9. So i tried the other way around and formatted a date using the IntlDateFormatter. This thread helped me find my way: https://stackoverflow.com/questions/71874030/local-language-without-strftime-deprecated-but-with-date So imagine we want to output "today" like this (formatted for german) Mittwoch 8 Juni 2022 This was the old way to to it: echo strftime('%A %e %B %Y', strtotime('now')); Since this will be deprecated in PHP 8.1 and removed in PHP 9 now we have to make use of this instead: $fmt = new IntlDateFormatter('de_DE', IntlDateFormatter::FULL, IntlDateFormatter::FULL ); $fmt->setPattern('EEEE d LLLL yyyy'); echo $fmt->format(strtotime("now")); The only thing that freaked my out about this was the weird formatting pattern. At first sight it makes no sense (to me), but the ICU documentation offers a big list of available options for formatting the date in any way you could imagine: https://unicode-org.github.io/icu/userguide/format_parse/datetime/ If you are looking for a "one liner solution" then this seems to be the right way (https://stackoverflow.com/questions/12038558/php-timestamp-into-datetime) echo IntlDateFormatter::formatObject( new DateTime('@' . strtotime("now")), "EEEE d LLLL yyyy", 'de_DE' ); EDIT: Beware that timezone settings get ignored when you work with timestamps. This might get you into some trouble. My solution was to format the timestamp into a date string: echo IntlDateFormatter::formatObject( new DateTime(date("d.m.Y", $timestamp)), "EEEE d LLLL yyyy", 'de_DE' );
  10. I have no take on this (yet!) but since I am using the strftime function a lot I better get used to a solution for the future. The library you postet here https://github.com/alphp/strftime looks promising enough, the "old" strftime code needs to be altered just with the locale and it works good for me: <?= strftime('%e. %B', strtotime('now'), 'de_DE'); ?> The "offical" solution seems to use the IntlDateFormatter::format, but I find the usage is nowhere as straight forward as with strftime... https://www.php.net/manual/en/intldateformatter.format.php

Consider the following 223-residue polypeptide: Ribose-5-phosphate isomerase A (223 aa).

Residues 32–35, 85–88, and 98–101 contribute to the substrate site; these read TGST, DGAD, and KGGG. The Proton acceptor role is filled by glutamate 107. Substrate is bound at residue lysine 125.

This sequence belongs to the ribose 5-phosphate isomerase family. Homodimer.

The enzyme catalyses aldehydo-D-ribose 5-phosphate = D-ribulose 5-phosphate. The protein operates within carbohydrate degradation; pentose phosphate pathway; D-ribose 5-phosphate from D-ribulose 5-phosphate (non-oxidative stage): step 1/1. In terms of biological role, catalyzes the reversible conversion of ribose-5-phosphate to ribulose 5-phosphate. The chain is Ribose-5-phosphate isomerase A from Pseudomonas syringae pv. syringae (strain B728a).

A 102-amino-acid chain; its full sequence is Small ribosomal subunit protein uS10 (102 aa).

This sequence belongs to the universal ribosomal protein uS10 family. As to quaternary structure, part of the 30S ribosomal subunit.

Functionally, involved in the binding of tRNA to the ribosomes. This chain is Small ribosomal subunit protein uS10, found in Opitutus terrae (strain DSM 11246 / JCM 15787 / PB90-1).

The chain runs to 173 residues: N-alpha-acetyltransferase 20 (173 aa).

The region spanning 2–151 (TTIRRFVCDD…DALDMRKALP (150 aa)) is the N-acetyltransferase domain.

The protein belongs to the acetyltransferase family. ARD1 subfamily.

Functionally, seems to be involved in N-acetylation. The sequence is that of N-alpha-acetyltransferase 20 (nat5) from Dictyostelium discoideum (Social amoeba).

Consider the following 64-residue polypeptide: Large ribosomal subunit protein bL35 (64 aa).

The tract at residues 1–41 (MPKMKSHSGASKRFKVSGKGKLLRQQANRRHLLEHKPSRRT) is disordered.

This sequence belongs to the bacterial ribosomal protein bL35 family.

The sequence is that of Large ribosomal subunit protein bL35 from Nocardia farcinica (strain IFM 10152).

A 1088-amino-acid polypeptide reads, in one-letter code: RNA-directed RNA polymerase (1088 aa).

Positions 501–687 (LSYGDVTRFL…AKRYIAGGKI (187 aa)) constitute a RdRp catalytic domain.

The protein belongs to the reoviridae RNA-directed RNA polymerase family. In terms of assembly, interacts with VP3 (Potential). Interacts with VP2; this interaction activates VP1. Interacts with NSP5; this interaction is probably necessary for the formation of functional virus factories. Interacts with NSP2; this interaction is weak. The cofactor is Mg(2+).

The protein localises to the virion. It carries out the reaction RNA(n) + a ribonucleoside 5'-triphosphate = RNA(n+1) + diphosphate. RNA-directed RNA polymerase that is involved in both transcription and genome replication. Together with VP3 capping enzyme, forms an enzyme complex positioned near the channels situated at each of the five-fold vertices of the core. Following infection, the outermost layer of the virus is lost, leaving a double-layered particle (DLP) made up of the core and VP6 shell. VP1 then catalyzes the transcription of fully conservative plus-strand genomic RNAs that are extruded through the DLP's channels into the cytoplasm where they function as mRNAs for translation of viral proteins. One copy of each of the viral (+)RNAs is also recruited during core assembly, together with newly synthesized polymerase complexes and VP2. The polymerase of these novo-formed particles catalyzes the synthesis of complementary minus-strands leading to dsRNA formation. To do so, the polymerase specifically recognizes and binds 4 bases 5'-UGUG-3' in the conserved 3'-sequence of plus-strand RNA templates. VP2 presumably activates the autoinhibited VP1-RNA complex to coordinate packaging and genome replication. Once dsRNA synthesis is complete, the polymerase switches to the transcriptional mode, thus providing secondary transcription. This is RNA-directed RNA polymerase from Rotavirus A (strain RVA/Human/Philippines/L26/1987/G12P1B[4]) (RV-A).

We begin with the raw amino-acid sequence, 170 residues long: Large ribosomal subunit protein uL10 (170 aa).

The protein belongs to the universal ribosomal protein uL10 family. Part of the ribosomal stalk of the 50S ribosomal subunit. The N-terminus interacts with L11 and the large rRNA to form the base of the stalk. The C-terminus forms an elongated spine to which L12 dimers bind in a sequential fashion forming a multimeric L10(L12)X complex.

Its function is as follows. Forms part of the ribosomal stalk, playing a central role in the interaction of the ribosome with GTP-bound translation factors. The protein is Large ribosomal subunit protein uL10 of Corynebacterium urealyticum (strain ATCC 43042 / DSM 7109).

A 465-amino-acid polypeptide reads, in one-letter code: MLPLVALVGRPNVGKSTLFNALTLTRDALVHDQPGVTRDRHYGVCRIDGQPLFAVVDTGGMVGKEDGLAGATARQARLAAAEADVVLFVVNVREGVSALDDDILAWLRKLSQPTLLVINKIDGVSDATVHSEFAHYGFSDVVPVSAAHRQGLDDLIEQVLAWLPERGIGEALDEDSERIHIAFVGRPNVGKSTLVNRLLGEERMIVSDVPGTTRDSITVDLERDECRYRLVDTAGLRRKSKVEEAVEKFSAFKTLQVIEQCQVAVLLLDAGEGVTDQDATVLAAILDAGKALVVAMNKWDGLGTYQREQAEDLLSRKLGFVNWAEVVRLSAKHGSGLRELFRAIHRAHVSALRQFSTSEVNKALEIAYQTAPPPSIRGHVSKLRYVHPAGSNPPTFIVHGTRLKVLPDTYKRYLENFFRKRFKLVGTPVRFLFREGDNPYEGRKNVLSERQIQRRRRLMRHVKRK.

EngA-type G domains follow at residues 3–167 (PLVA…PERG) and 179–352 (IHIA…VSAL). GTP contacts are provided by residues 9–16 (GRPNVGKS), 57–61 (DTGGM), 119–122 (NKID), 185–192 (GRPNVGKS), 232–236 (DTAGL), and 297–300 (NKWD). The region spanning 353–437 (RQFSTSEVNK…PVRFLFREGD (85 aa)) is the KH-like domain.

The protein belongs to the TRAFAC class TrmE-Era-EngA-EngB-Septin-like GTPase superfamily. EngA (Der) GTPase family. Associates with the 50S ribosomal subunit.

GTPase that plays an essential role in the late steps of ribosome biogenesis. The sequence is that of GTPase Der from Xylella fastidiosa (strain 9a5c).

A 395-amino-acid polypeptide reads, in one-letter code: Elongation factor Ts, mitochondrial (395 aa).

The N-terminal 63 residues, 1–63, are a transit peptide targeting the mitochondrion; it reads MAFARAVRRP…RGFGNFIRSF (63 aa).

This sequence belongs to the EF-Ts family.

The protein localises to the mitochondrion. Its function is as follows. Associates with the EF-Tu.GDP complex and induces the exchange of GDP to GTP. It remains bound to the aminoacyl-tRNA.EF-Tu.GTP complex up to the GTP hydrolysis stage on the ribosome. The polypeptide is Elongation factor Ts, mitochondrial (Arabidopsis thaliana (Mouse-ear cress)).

11. I was in the need for using this module together with background images too - but in the "classic" way without any components. I am using the famous Lazysizes JS Plugin for lazyloading the images. To create responsive background images with the PageImageSouce module I also included the lazysizes bgset extension So the code in my template file looks like this: <div class="img-title-wrapper lazyload" data-sizes="auto" data-bgset="<?php echo $image->size($imgFormat)->srcset() ?>"> /* your content */ </div> The wrapper element then gets it's height either via CSS (height: 100vh for a big introduction title image) or through the elements inside the container. Adjust the background image styles to your needs (e.g. background-size:cover).
  12. Ah okay. I do not use the ProField Modules. That's a really cool feature, though.
  13. Really cool design! I love the content module solution. I build something like that my own by using nested repeater fields... but can you tell me how you realized that good looking "Select type to add..." popup?
  14. Most of the time its the smallest things that cause the biggest problems when going "live" with a site 🙂 That is the usual way I do it (and I think most of developers do): 1. Export your local database 2. Create a new (empty) database on your live server and import the database there 3. Upload all project data from your local directory to the live server via FTP 4. Adjust the config files for the new database connection 5. Testing with debug mode enabled
  15. That is a classic error message that I get all the time: The Database connection cant be established. Mostly because I forgot one of the things: - Do you have a variable in your config to switch between two development environments (local/live)? So that you are still trying to use your local database settings on your live site? - Do you already have a working PW installation on the remote server? Try checking the config values against the config that refuses the connection